Executive Director's Note: Wedge Issue
Monday, November 24, 2014
By Brad Erickson
Politicians know that certain hot-button issues can both divide an electorate and elicit passionate responses on either side. Both parties try to exploit this phenomenon to their advantage, "firing up the base" and drawing a clear line of demarcation between one side and the other. Wedge issues erase the middle ground and banish compromise. One is either for "marriage equality" or against it. One either supports "a woman's right to choose" or you oppose it. You are either for the rights of "undocumented immigrants" or you oppose "illegal aliens."
Photo: "The Split" by Ian Sane on Flickr. Used under Creative Commons license.
In each of these examples language is crucial. Berkeley linguist George Lakoff explains how issues are "framed" by the language used to describe them. The words used to name an issue point to a frame with hidden connotations that tilt the argument one way or another. "Tax relief" immediately implies an existing state that is painful or burdensome. Likewise the subtext beneath "tax reform" says something is morally amiss and needs correcting. As "global warming" started to acquire negative political implications, the term was swapped for "climate change" and progressives began to gain traction.
As part of Theatre Bay Area's strategic planning process, we embarked on a four-city listening tour. Some of the issues raised were familiar; others were more surprising. Perhaps the most unexpected finding was the deep divide around one of our draft outcomes (or goals) and its correlating strategy. As we laid out the draft of our strategic plan, we found that almost exactly half of the participants were stridently in support of this particular component, while the other half was just as strongly opposed. No other points in the emerging plan drew such a heated response.
The outcome that aroused such passionate reactions posits a not-too-far-off future where "excellence is recognized for Bay Area theatre companies, individual theatre makers and the Bay Area theatre community as a whole." To achieve that goal, we proposed a strategy of "furthering theatre-making excellence." So what sparked the controversy? The word "excellence."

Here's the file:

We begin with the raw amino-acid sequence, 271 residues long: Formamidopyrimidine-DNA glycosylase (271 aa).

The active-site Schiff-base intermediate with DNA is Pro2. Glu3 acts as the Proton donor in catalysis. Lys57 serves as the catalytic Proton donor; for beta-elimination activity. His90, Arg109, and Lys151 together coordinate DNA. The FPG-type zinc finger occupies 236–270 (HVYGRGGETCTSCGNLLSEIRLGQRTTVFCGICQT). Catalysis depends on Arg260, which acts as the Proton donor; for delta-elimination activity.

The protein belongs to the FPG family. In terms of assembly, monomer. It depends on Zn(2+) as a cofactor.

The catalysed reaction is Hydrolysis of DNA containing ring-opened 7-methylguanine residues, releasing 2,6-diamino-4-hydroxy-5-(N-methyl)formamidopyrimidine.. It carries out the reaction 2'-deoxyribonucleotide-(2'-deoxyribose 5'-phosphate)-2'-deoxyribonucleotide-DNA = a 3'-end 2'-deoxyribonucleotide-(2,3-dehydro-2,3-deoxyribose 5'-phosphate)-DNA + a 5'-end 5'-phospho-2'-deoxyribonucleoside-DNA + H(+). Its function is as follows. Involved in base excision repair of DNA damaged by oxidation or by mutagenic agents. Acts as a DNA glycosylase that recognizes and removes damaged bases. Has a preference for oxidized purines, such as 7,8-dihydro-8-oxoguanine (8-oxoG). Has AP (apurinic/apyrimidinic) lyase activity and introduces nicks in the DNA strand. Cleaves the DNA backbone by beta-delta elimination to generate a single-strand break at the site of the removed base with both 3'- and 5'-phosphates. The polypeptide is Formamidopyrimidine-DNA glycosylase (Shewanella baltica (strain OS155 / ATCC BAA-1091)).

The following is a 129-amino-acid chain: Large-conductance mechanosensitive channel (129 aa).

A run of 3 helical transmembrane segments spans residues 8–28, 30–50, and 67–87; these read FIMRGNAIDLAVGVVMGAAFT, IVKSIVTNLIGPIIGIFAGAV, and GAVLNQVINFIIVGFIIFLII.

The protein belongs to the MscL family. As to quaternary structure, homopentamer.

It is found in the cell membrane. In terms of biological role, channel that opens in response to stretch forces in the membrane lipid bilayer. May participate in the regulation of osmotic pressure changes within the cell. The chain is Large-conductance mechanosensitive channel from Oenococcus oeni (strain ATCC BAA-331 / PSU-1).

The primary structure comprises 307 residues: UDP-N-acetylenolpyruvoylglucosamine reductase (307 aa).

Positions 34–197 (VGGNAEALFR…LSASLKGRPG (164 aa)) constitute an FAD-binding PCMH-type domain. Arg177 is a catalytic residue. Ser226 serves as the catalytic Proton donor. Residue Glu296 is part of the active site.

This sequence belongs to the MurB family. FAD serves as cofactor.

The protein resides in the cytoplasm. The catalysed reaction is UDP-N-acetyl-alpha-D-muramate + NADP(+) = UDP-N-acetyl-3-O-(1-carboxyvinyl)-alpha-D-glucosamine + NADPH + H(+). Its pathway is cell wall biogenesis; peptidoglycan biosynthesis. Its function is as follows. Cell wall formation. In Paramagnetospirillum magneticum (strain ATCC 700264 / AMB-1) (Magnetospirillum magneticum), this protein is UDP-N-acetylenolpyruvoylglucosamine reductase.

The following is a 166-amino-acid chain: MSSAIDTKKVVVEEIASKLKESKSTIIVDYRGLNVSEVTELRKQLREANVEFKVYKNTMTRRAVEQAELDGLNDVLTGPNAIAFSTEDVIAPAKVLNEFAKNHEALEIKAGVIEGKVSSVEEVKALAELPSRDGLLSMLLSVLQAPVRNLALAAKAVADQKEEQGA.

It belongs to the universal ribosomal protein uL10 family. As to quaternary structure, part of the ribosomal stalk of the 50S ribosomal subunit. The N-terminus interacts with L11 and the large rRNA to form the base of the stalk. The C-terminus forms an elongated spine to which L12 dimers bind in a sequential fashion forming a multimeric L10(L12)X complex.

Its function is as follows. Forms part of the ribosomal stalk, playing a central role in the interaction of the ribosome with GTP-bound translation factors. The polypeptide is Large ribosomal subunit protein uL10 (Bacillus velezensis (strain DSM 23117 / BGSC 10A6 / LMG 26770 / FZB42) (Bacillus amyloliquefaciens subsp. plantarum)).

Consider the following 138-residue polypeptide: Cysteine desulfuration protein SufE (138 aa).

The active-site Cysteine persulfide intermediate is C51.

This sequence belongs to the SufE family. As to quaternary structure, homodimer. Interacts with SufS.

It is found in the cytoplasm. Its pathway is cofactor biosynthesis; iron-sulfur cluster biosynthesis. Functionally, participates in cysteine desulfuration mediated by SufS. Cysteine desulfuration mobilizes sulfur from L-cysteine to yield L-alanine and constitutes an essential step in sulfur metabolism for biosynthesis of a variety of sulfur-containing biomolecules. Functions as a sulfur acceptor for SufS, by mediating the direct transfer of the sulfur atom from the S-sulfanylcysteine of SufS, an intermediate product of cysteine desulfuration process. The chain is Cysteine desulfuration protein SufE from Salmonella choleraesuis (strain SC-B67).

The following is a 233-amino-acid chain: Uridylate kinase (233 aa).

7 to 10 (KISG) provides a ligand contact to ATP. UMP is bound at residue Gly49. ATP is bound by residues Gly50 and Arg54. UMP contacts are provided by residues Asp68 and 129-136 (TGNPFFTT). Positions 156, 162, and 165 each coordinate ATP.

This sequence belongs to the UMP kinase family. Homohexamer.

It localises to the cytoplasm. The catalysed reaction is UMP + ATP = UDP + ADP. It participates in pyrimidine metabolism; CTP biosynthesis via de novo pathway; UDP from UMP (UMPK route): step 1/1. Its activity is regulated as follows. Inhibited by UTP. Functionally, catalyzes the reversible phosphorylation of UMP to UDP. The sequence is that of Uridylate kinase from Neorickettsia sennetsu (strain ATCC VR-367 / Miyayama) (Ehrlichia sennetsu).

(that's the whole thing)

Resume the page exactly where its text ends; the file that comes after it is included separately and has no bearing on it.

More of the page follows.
Those of us working on our new plan have spent the last month mulling over the cause of the rift, and with the inaugural celebration of the TBA Awards just weeks away, the idea of recognizing "excellence" has become a workday reality, not just some abstract goal. Why do the supporters of "excellence" insist so passionately that this is exactly what our region's theatre community needs—that artistic excellence should be recognized and rewarded? And what makes others recoil so viscerally from the term?
I wondered if a little etymology might help. What does "excellence" actually mean, anyway? "Excellence" in various dictionaries is defined with concepts like "preeminence, distinction, having merit, or virtue." Seems harmless enough. Or, from Wikipedia, "a talent or quality which is unusually good..." Right, fine. "And so surpasses ordinary standards." Hold on. There, I suspect, we have it. The word "standards." Whose standards? Those who opposed the use of "excellence" seemed to fear that the work, their work, might be judged by some outside and ill-fitting criteria to which these theatre-makers do not ascribe. "My work is funky!" asserted one detractor. "Yes, and funky can be excellent!" rebutted a proponent.
Was it just the word or the concept itself that was the sticking point? We asked the participants to offer other words that could be substituted for "excellence." Several people suggested "achievement." Those who argued for "excellence" would not be placated. Achievement was a good thing, they said, but not the same as excellence. What about "rigor" or "critical discourse"? Nope. We had a seemingly unbridgeable divide, a wedge issue.
We'll need to wrestle with this a good while longer. I suspect no one argues for making theatre that is mediocre or slipshod. Artists make many kinds of theatre for varying reasons. An after-school drama program for at-risk teenagers has one set of goals, a gorgeously designed Restoration comedy another, an experimental, site-specific devised performance a third. Cannot each of these projects be excellent in their own way, on their own terms? By clearly defining our goal—our intended impact—can we not articulate an appropriate standard by which to assess the success of our work?
The writers of Wikipedia expound that "excellence is a continuously moving target that can be pursued through actions of integrity...meeting all obligations and continuously learning and improving in all spheres to pursue the moving target." Here is a vision of a perpetually advancing goal that can pursued for a lifetime—with rigor and the counsel of critical discourse—and, if never quite achieved, then at times tantalizingly approached. And that accomplishment, that proximity to the excellence we ourselves imagine, deserves to be recognized—and celebrated.
Brad Erickson is executive director of Theatre Bay Area.